[Note our follow-up posts on this topic: Web Security Trust Models, and Web Certification Fail: Bad Assumptions Lead to Bad Technology]
Sometimes geeky technical details matter only to engineers. But sometimes a seemingly arcane technical decision exposes deep social or political divisions. A classic example is being debated within the Mozilla project now, as designers decide whether the Mozilla Firefox browser should trust a Chinese certification authority by default.
Here’s the technical background: When you browse to a secure website (typically at a URL starting with “https:”), your browser takes two special security precautions: it sets up a private, encrypted “channel” to the server, and it authenticates the server’s identity. The second step, authentication, is necessary because a secure channel is useless if you don’t know who is on the other end. Without authentication, you might be talking to an impostor.
Suppose you’re connecting to https://mail.google.com, to pick up your Gmail. To authenticate itself to you, the server will (1) do some fancy math to prove to you that it knows a certain encryption key, and (2) present you with a digital certificate (or “cert”) attesting that only Google knows that encryption key. The cert is created by a Certification Authority (“CA”), which asserts that it has done the necessary due diligence to establish that the designated encryption key is known only to Google Inc.
If the CA is competent and honest, then you can rely on the cert, and your connection will be secure. But a dishonest CA can trick you into talking to an impostor site, so you need to be cautious about which CAs you trust. Your browser comes preinstalled with a list of CAs whom it will trust. In principle you can change this list, but almost nobody does. So browser vendors effectively decide which CAs their users will trust.
With this background in mind, let’s unpack the Mozilla debate. What set off the debate was the addition of the China Internet Network Information Center (CNNIC) as a trusted CA in Firefox. CNNIC is not part of the Chinese government but many people assert that it would be willing to act in concert with the Chinese government.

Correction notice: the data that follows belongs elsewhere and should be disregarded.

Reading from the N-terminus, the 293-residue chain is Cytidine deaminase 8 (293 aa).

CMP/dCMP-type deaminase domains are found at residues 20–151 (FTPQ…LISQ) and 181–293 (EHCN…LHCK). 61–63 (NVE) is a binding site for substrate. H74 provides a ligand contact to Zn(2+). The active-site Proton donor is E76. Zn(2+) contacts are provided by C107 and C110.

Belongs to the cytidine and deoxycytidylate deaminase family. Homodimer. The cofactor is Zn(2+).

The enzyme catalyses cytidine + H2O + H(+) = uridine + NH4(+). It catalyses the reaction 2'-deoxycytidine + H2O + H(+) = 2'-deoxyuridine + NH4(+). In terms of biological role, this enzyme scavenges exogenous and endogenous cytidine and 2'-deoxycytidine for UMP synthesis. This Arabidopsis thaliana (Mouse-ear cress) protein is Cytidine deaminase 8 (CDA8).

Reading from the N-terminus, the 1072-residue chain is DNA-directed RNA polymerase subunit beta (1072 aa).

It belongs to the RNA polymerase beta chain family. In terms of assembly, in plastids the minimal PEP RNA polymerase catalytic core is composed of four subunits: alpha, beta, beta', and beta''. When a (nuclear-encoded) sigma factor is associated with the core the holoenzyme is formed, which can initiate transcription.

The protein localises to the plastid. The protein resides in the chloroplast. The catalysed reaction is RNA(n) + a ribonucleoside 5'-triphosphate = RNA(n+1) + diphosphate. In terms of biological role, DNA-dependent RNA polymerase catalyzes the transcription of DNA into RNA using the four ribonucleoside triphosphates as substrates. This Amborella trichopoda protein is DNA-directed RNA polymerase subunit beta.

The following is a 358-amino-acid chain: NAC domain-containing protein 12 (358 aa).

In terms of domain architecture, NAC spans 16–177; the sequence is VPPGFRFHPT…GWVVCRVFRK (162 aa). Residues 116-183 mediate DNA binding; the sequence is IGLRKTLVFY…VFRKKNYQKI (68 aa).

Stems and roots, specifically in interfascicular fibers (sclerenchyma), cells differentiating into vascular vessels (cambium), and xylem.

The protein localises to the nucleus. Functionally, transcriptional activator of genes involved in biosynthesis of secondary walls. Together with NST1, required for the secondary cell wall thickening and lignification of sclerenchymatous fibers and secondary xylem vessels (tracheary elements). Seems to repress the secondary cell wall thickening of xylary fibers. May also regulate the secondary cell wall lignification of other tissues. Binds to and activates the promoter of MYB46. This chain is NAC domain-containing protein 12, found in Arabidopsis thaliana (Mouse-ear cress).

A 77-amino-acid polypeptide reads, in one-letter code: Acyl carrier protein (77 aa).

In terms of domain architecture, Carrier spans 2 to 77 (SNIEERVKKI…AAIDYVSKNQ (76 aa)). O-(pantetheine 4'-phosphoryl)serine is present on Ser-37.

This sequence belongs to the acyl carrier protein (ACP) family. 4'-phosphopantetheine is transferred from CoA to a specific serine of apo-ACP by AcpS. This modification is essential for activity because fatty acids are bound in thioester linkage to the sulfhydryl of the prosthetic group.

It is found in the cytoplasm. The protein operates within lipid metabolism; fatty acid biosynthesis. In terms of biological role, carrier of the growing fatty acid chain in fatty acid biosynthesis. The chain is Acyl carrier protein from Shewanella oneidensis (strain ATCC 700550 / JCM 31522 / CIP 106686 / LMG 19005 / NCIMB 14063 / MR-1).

To see why this is worrisome, let’s suppose, just for the sake of argument, that CNNIC were a puppet of the Chinese government. Then CNNIC’s status as a trusted CA would give it the technical power to let the Chinese government spy on its citizens’ “secure” web connections. If a Chinese citizen tried to make a secure connection to Gmail, their connection could be directed to an impostor Gmail site run by the Chinese government, and CNNIC could give the impostor a cert saying that the government impostor was the real Gmail site. The Chinese citizen would be fooled by the fake Gmail site (having no reason to suspect anything was wrong) and would happily enter his Gmail password into the impostor site, giving the Chinese government free run of the citizen’s email archive.
CNNIC’s defenders respond that any CA could do such a thing. If the problem is that CNNIC is too close to a government, what about the CAs already on the Firefox CA list that are governments? Isn’t CNNIC being singled out because it is Chinese? Doesn’t the country with the largest Internet population deserve at least one slot among the dozens of already trusted CAs? These are all good questions, even if they’re not the whole story.
Mozilla’s decision touches deep questions of fairness, trust, and institutional integrity that I won’t even pretend to address in this post. No single answer will be right for all users.
Part of the problem is that the underlying technical design is fragile. Any CA can certify to any user that any server owns any name, so the consequences of a misplaced trust decision are about as bad as they can be. It’s tempting to write this off as bonehead design, but in truth the available design options are all unattractive.